She was holding out a wide-rimmed coupe glass at arm’s length. Hesitantly, feeling I had little option, I took the glass from her hand.

“Who are you?” I asked.

“Oh, you young people, you are always in such a hurry,” she replied, smiling, and lifting her glass towards mine.

We touched glasses. Automatically I said, “Cheers.”

She smiled at me again, replying with a “Chin, chin.” She sipped her champagne without wetting her dark red lips.

I sat, bolt upright, in a small chair, and as nervous as hell. She lay back, relaxing on a chaise lounge opposite my chair.

If I were dreaming, this was far too real.

The woman spoke. “So, you want to move into my home, to come and live with me. Do you, David?” Her eyes were firmly focused on mine.

“There must be some confusion,” I said, “I have just bought this apartment, it’s mine.”

“Oh no, David,” she answered, shaking her head, “It will never be yours, it belongs to me, and forever will.”

 “I don’t understand,” I replied.

 She nodded understandingly, reaching out, placing a gloved hand on my knee, patting me like a reassuring aunt.

“My husband built this building back in the early 1930s. I have lived here ever since the day it was completed. I shall never leave. Now, I like you, David. You are a fine young man, so I am willing to let you stay if you wish to share my home with me?”  She left the sentence hanging.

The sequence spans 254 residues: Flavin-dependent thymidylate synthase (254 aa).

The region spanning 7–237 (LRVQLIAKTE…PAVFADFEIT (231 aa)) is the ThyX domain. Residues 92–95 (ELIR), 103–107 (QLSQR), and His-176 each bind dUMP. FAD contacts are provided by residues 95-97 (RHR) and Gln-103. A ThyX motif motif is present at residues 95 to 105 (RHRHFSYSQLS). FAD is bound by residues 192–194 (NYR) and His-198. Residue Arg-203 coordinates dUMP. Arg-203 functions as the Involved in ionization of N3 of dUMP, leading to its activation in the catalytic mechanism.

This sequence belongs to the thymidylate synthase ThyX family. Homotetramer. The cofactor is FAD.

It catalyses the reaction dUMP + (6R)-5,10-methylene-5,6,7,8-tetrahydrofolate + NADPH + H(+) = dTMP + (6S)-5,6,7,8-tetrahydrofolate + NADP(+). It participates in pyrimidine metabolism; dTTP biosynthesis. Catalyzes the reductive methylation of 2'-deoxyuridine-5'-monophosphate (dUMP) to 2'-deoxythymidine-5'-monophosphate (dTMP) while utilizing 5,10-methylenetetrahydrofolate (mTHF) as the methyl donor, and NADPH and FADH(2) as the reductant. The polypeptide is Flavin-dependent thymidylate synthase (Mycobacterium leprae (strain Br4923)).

I sat motionlessly, my mouth ajar. I did not know what to say.

“Well, David” she prompted, “what have you to say?”

“This place, it’s a mess, all old and rotting. I need to clean it up, do repairs, redecorate, get new furniture… except this room, your room, its lovely, I mean it’s really nice.” I knew I was gabbling, the words tumbling from my mouth faster than I could think.

“Oh, David.” She said, “don’t worry about that for now, just tell me if you will be happy sharing my home.”

“But when people come, my friends, family. How do I explain this room, or you?” I asked.

She smiled like an understanding aunt looking at a child. Patting my knee again she said, “No one will know, David. No one except you.”

“But this room, when people look around, they’ll…”

She interrupted me. “More Champagne. You look pale, you’re shaking. A good drink will settle your nerves.” She continued, “Think, David. This apartment, how many rooms are there? Don’t answer, but this room is not one of them, is it?”

I was mentally counting, walking through the apartment. She was right, this room was not one of them. This room did not exist.

My mind was in a whirl. “I, I, I don’t know. The furniture, I moved it. I put it by the door, now it is all back where it was. Then I heard the music and… and, I followed the sound. It led me to this room.”

Her laughter filled the room, “Oh my dear boy,” she said, “I have thrown you into a right tizzy, haven’t I?”

I gulped the last of my champagne.

“I have something stronger if you prefer?” she said, “a whisky, perhaps. I know what you men are like.”

I was nodding. It was an almost unconscious action as my mind was whirring. Random pieces of thoughts flew through my mind.